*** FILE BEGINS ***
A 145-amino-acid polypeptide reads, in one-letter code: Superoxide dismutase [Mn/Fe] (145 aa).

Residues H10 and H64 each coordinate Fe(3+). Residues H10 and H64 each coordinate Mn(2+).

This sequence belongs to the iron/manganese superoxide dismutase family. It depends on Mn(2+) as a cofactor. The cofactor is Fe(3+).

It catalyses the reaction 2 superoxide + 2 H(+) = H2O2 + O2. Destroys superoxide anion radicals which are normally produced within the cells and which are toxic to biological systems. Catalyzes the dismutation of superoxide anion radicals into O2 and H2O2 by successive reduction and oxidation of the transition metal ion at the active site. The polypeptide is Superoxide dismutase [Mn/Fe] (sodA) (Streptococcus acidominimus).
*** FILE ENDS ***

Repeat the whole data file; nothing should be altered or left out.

A 145-amino-acid polypeptide reads, in one-letter code: Superoxide dismutase [Mn/Fe] (145 aa).

Residues H10 and H64 each coordinate Fe(3+). Residues H10 and H64 each coordinate Mn(2+).

This sequence belongs to the iron/manganese superoxide dismutase family. It depends on Mn(2+) as a cofactor. The cofactor is Fe(3+).

It catalyses the reaction 2 superoxide + 2 H(+) = H2O2 + O2. Destroys superoxide anion radicals which are normally produced within the cells and which are toxic to biological systems. Catalyzes the dismutation of superoxide anion radicals into O2 and H2O2 by successive reduction and oxidation of the transition metal ion at the active site. The polypeptide is Superoxide dismutase [Mn/Fe] (sodA) (Streptococcus acidominimus).